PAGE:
Last year, I needed a hug. I had just finished preaching my last sermon at our previous church and didn’t know where God would take us next. I went to join Cass and Jill on the front row as the service ended. As we sang, “Because he lives, I can face tomorrow,” I felt Cass move closer for one more Cassidy Hug. We sang, fought back tears, and hugged.

Cassidy is turning 18. Gone are the days of full speed pick-up hugs. In fact, there’s a young man that hugs her more than I do these days. I have loved watching her grow up. It isn’t easy being a middle child raised by two middle children, but she is strong, intelligent, talented, ambitious, loyal, and she has kept the faith. One of her teachers once said that Cass can do anything she sets her mind to do. I believe her. She is exceptional. She is beautiful. She is Cassidy.

Next year, we will load up the car and drive Cass to a dorm. She will meet friends that she will share life with for many years. She will learn many things as she prepares for her adult life. I have experienced taking a daughter to college, so I know the routine: I make many trips from the car to the dorm room. Jill helps unpack and get her settled in. We all get excited about what the next four years hold for Cass. And then Jill and I will drive away…excited for her, a bit saddened by the necessary transitions of life, and pondering life without a daughter in the house. I’m sure there will be another Cassidy Hug. Then my girl, the one who can do anything she sets her mind to do, will begin her next adventure. And watch out world, an amazing young lady is coming your way!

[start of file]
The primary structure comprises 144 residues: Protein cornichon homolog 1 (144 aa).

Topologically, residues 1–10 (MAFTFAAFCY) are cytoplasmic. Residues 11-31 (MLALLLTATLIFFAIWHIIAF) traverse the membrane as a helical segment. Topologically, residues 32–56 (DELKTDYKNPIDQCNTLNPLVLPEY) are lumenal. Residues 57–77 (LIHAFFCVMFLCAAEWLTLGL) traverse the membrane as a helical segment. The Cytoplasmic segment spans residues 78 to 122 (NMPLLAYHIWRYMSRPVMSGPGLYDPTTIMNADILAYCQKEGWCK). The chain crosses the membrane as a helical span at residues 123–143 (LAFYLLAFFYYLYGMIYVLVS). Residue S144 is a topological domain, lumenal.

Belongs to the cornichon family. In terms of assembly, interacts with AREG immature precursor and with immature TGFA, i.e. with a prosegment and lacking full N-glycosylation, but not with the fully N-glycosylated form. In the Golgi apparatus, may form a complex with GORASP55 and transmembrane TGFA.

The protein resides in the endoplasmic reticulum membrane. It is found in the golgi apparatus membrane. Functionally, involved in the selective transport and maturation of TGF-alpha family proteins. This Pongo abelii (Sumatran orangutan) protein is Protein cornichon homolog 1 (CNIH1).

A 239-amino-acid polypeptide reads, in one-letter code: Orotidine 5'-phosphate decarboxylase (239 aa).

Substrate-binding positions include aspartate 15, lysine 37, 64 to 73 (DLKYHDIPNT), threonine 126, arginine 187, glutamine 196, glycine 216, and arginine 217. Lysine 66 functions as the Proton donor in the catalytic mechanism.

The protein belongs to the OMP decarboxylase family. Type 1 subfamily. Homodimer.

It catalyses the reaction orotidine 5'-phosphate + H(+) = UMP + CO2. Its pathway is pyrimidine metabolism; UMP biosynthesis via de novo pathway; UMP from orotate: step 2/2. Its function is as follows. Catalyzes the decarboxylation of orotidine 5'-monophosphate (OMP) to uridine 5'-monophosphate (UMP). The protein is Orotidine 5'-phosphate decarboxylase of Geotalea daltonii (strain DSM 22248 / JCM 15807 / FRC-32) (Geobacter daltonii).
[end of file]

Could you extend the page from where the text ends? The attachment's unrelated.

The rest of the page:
Happy 18th Birthday from a proud dad who’s crazy about you!

8 Goals of a Young Dad

IMG_0561I’ll be honest, I didn’t see this one coming. There were many things I anticipated as the calendar turned to 2015, but I overlooked a couple of significant milestones. My daughters are turning 21 and 18 in the same year. The rights and responsibilities of adulthood are cascading down in the Brown house!

In one of my more reflective moments, I pulled out a journal I started writing in 21 years ago (full disclosure, there are only 10 entries….journaling is not my forte). When my firstborn was just over two weeks old, I made a list of things I had learned that I hoped would be important to her as well. Here’s my list, composed February 8, 1994:

  • Enjoy the simple pleasures of life.
  • Creativity is a far greater gift than money.
  • Never get too old for cartoons.
  • Make time for beautiful sunsets – they are one of God’s gifts to us.
  • Let your family be your best friends.
  • Enjoy all four seasons.
  • Love God with all your heart, soul, mind, and strength.
  • If you laugh until it hurts, it feels good.

Looking back, it seems that contentment, creativity, and following Christ were important values I wanted to pass along to my kids. If I made a list today, I’m sure it would look a bit different (especially since I haven’t enjoyed all four seasons since I moved to CA). I’m not sure how well I would score as a parent if I were graded with this rubric. But contentment, creativity, and following Christ are still high values that I hope my kids catch.

With that said, I think I’ll go catch a cartoon in time watch the sunset!

While I Wait…

I deeply appreciate the many people who have been praying and encouraging my family during this transition season of our lives. I recently had lunch with a friend I’ve shared ministry with for many years. Somewhere in between my Sun Chips and favorite sub (Jersey Mike’s #9, no onions, add Jersey Mikespickles), we were able to encourage each other for the unique seasons we find ourselves in. I was able to update him on how God has been at work in my life. He shared Isaiah 30 with me, a passage that has become meaningful to me. The context is Judah being warned to trust God instead of Egypt for victory in battle: